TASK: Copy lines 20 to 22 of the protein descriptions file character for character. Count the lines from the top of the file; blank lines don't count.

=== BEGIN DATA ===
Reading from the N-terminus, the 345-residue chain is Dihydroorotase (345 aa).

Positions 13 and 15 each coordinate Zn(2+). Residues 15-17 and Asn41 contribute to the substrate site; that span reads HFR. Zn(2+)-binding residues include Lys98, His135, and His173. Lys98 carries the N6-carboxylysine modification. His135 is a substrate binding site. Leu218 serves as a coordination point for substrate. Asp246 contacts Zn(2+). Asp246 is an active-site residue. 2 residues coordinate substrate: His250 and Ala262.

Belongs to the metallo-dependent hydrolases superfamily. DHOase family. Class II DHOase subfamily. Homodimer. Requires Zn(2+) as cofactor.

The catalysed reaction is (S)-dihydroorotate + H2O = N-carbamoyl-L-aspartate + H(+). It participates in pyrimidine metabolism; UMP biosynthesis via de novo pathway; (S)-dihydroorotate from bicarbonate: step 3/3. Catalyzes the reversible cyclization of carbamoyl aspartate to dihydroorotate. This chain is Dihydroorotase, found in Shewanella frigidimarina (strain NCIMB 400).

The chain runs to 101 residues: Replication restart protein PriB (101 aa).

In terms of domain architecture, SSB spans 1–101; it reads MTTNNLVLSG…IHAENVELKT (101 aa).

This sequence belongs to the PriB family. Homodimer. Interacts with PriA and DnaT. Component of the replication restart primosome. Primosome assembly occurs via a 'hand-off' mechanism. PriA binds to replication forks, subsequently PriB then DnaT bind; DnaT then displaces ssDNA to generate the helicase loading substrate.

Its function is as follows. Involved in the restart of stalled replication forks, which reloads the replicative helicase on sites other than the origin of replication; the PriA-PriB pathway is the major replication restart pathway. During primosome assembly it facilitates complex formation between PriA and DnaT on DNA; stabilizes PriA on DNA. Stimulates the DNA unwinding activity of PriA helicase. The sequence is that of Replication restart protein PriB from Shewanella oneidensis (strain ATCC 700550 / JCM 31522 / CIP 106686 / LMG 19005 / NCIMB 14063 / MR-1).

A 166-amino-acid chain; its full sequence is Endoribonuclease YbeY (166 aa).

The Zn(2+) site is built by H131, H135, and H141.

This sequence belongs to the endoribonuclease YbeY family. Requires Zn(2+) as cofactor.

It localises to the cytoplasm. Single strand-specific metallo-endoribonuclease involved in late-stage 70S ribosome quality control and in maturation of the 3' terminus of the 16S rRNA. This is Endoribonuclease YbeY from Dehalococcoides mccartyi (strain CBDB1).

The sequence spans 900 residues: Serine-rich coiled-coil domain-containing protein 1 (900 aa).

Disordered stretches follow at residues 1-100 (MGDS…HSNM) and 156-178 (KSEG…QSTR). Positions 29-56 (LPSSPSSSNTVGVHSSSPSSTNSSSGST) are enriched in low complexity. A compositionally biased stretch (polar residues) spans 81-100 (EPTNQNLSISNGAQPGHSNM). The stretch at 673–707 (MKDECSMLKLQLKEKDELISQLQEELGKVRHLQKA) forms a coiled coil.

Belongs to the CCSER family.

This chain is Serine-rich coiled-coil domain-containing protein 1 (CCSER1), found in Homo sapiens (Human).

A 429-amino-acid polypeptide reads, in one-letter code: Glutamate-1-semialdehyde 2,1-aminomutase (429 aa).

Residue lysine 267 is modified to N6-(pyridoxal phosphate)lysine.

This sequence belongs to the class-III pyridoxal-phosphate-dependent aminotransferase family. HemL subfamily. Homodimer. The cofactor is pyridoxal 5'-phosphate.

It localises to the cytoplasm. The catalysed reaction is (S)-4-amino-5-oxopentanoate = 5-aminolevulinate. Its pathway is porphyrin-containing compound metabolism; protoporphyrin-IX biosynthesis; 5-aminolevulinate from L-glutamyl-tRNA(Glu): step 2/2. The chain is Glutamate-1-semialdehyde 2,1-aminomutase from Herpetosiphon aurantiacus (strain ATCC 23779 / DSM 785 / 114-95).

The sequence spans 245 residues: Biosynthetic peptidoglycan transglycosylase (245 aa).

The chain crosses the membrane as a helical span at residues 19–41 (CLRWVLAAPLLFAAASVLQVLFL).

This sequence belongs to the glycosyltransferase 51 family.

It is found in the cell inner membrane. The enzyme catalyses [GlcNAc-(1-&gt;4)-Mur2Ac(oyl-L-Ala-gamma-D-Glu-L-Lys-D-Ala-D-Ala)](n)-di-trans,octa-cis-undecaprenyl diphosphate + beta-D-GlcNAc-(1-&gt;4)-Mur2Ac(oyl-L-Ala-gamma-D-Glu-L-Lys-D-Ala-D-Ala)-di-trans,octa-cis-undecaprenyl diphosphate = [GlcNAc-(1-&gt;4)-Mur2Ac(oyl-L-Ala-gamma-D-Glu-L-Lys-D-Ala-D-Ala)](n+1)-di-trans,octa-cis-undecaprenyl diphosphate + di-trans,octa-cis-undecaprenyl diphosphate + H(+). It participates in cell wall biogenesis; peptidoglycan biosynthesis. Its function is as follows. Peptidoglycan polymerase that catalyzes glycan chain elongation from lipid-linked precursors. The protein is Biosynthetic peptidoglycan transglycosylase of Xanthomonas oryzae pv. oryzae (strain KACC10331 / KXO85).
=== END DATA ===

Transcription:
It localises to the cytoplasm. The catalysed reaction is (S)-4-amino-5-oxopentanoate = 5-aminolevulinate. Its pathway is porphyrin-containing compound metabolism; protoporphyrin-IX biosynthesis; 5-aminolevulinate from L-glutamyl-tRNA(Glu): step 2/2. The chain is Glutamate-1-semialdehyde 2,1-aminomutase from Herpetosiphon aurantiacus (strain ATCC 23779 / DSM 785 / 114-95).

The sequence spans 245 residues: Biosynthetic peptidoglycan transglycosylase (245 aa).

The chain crosses the membrane as a helical span at residues 19–41 (CLRWVLAAPLLFAAASVLQVLFL).